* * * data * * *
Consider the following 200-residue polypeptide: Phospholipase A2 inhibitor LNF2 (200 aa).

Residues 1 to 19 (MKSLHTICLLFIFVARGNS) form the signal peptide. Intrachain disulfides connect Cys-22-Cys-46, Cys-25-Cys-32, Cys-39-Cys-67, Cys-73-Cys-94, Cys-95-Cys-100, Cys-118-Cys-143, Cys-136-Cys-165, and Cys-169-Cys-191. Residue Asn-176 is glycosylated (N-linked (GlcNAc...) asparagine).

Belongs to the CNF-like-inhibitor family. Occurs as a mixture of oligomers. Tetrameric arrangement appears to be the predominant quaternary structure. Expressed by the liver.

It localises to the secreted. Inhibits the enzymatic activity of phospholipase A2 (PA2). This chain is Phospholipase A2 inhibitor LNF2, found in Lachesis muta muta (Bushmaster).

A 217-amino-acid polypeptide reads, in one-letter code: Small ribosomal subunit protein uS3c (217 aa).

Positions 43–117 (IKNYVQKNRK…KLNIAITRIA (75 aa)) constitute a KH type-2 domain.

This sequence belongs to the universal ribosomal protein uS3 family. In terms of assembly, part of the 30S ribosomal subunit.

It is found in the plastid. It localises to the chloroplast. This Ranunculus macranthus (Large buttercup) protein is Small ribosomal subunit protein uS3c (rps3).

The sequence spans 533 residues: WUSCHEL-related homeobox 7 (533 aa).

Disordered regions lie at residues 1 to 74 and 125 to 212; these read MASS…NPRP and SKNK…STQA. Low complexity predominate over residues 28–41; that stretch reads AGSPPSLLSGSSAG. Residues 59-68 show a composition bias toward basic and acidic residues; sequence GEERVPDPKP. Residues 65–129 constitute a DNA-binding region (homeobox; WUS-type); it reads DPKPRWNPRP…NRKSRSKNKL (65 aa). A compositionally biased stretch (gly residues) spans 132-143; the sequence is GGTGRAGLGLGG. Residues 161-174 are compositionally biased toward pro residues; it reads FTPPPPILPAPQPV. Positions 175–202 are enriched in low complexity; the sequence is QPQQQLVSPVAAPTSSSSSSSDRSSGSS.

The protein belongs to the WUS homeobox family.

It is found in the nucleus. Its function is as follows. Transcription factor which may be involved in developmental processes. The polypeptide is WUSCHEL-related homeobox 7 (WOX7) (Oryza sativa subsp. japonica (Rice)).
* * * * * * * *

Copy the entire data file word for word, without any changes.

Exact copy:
Consider the following 200-residue polypeptide: Phospholipase A2 inhibitor LNF2 (200 aa).

Residues 1 to 19 (MKSLHTICLLFIFVARGNS) form the signal peptide. Intrachain disulfides connect Cys-22-Cys-46, Cys-25-Cys-32, Cys-39-Cys-67, Cys-73-Cys-94, Cys-95-Cys-100, Cys-118-Cys-143, Cys-136-Cys-165, and Cys-169-Cys-191. Residue Asn-176 is glycosylated (N-linked (GlcNAc...) asparagine).

Belongs to the CNF-like-inhibitor family. Occurs as a mixture of oligomers. Tetrameric arrangement appears to be the predominant quaternary structure. Expressed by the liver.

It localises to the secreted. Inhibits the enzymatic activity of phospholipase A2 (PA2). This chain is Phospholipase A2 inhibitor LNF2, found in Lachesis muta muta (Bushmaster).

A 217-amino-acid polypeptide reads, in one-letter code: Small ribosomal subunit protein uS3c (217 aa).

Positions 43–117 (IKNYVQKNRK…KLNIAITRIA (75 aa)) constitute a KH type-2 domain.

This sequence belongs to the universal ribosomal protein uS3 family. In terms of assembly, part of the 30S ribosomal subunit.

It is found in the plastid. It localises to the chloroplast. This Ranunculus macranthus (Large buttercup) protein is Small ribosomal subunit protein uS3c (rps3).

The sequence spans 533 residues: WUSCHEL-related homeobox 7 (533 aa).

Disordered regions lie at residues 1 to 74 and 125 to 212; these read MASS…NPRP and SKNK…STQA. Low complexity predominate over residues 28–41; that stretch reads AGSPPSLLSGSSAG. Residues 59-68 show a composition bias toward basic and acidic residues; sequence GEERVPDPKP. Residues 65–129 constitute a DNA-binding region (homeobox; WUS-type); it reads DPKPRWNPRP…NRKSRSKNKL (65 aa). A compositionally biased stretch (gly residues) spans 132-143; the sequence is GGTGRAGLGLGG. Residues 161-174 are compositionally biased toward pro residues; it reads FTPPPPILPAPQPV. Positions 175–202 are enriched in low complexity; the sequence is QPQQQLVSPVAAPTSSSSSSSDRSSGSS.

The protein belongs to the WUS homeobox family.

It is found in the nucleus. Its function is as follows. Transcription factor which may be involved in developmental processes. The polypeptide is WUSCHEL-related homeobox 7 (WOX7) (Oryza sativa subsp. japonica (Rice)).